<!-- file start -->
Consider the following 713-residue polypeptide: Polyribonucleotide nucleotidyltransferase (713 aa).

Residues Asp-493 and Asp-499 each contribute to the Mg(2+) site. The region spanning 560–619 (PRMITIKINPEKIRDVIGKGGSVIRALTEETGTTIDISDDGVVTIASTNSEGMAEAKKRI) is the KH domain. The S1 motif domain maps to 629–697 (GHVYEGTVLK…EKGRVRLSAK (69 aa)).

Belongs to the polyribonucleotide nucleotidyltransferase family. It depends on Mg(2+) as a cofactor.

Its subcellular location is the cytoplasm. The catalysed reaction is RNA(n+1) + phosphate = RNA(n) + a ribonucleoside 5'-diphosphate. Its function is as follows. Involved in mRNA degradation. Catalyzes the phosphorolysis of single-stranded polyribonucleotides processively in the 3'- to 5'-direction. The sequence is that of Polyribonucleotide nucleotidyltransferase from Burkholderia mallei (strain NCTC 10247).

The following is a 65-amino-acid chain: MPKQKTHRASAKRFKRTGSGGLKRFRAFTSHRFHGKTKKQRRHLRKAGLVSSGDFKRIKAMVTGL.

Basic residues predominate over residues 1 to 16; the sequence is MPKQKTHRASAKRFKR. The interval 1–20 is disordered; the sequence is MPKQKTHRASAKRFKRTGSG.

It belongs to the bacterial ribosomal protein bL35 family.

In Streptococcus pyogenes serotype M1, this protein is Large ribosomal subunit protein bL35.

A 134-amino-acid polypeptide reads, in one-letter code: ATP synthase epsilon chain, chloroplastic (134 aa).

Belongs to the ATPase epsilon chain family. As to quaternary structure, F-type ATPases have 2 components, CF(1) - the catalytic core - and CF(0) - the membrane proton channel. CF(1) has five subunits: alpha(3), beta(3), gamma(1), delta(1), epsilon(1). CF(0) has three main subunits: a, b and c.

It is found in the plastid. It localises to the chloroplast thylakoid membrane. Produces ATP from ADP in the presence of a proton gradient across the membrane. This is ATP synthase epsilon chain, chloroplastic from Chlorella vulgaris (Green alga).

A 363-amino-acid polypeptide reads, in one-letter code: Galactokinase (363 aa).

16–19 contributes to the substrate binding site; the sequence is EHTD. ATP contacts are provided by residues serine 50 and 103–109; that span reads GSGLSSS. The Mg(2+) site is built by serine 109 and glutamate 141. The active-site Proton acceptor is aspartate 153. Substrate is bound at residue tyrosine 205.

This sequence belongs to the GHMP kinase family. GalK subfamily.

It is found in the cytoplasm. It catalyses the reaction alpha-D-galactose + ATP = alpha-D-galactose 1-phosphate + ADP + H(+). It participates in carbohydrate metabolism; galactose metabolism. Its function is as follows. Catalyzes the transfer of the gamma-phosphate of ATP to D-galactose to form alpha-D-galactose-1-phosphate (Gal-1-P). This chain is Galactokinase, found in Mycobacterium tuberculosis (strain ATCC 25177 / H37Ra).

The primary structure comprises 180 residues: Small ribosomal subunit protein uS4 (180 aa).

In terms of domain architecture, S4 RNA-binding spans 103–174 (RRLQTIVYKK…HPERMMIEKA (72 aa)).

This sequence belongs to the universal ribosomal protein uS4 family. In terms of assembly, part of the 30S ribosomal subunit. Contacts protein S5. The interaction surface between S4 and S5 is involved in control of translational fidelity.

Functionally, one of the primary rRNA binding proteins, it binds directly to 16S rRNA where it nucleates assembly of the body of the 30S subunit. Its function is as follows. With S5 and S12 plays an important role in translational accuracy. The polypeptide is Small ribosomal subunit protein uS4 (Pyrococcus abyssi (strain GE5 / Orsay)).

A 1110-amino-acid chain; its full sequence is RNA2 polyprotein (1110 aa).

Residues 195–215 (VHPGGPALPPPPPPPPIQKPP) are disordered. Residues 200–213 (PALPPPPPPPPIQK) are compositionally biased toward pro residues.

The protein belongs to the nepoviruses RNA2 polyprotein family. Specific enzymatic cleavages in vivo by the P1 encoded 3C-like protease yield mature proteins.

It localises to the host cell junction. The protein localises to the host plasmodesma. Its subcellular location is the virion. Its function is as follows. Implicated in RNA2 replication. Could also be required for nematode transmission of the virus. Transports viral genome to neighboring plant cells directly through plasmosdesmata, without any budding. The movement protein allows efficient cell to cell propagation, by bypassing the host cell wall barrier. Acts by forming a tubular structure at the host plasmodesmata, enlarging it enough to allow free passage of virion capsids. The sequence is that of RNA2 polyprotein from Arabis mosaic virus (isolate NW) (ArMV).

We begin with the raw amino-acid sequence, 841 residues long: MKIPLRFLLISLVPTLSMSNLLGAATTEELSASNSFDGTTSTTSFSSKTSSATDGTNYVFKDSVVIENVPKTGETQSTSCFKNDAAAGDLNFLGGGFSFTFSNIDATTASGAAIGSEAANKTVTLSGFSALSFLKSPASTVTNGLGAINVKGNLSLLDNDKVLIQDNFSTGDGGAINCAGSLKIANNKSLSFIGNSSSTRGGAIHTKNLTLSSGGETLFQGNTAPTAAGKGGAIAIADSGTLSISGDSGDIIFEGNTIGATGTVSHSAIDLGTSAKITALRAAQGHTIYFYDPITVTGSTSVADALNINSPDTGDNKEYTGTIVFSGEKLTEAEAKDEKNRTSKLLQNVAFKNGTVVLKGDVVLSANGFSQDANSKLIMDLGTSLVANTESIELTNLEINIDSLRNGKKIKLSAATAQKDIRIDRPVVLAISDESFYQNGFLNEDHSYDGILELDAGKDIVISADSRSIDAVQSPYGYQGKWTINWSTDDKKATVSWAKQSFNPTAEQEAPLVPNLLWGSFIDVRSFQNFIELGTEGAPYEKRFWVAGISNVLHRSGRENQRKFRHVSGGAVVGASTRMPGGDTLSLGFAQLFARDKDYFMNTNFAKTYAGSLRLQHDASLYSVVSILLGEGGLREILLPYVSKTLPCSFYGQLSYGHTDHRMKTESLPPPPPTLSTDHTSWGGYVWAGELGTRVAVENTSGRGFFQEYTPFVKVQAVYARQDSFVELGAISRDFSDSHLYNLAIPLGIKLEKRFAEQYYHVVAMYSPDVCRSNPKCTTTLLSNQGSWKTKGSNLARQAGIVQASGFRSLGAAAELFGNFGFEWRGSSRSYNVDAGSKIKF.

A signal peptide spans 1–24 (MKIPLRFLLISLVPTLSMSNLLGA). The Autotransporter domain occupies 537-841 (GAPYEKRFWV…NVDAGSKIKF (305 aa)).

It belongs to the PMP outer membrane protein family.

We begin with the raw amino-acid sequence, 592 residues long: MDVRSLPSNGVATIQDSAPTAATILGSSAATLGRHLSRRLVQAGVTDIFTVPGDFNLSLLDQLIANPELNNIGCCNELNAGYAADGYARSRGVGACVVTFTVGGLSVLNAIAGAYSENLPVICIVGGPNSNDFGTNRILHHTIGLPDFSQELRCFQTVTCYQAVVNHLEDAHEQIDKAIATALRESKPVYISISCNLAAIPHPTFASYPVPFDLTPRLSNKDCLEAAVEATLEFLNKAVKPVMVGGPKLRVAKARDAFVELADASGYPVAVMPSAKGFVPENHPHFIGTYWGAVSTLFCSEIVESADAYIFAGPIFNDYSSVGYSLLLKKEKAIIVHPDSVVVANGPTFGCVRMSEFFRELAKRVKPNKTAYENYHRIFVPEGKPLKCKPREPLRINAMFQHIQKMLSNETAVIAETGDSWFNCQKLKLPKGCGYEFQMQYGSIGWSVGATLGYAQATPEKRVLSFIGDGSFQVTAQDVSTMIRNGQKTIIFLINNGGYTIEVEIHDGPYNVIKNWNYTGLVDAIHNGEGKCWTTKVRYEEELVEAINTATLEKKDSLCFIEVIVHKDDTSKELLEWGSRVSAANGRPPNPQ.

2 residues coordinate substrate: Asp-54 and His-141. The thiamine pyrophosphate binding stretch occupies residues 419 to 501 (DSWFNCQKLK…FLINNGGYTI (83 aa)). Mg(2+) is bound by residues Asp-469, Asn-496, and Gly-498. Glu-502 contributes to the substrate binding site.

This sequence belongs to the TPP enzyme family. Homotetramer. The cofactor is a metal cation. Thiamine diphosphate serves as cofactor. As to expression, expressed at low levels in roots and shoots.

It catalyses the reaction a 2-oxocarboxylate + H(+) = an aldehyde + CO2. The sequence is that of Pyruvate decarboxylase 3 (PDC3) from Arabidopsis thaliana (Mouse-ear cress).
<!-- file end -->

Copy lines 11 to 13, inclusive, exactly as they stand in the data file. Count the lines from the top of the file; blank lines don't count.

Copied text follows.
It is found in the plastid. It localises to the chloroplast thylakoid membrane. Produces ATP from ADP in the presence of a proton gradient across the membrane. This is ATP synthase epsilon chain, chloroplastic from Chlorella vulgaris (Green alga).

A 363-amino-acid polypeptide reads, in one-letter code: Galactokinase (363 aa).

16–19 contributes to the substrate binding site; the sequence is EHTD. ATP contacts are provided by residues serine 50 and 103–109; that span reads GSGLSSS. The Mg(2+) site is built by serine 109 and glutamate 141. The active-site Proton acceptor is aspartate 153. Substrate is bound at residue tyrosine 205.